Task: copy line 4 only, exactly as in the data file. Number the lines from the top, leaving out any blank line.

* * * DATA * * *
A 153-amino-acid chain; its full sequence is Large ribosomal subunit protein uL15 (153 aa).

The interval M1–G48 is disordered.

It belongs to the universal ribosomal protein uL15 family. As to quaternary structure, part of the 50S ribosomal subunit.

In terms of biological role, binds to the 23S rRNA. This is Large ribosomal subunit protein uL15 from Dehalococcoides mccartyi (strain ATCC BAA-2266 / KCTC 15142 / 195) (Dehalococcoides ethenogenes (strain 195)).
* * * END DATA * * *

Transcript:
In terms of biological role, binds to the 23S rRNA. This is Large ribosomal subunit protein uL15 from Dehalococcoides mccartyi (strain ATCC BAA-2266 / KCTC 15142 / 195) (Dehalococcoides ethenogenes (strain 195)).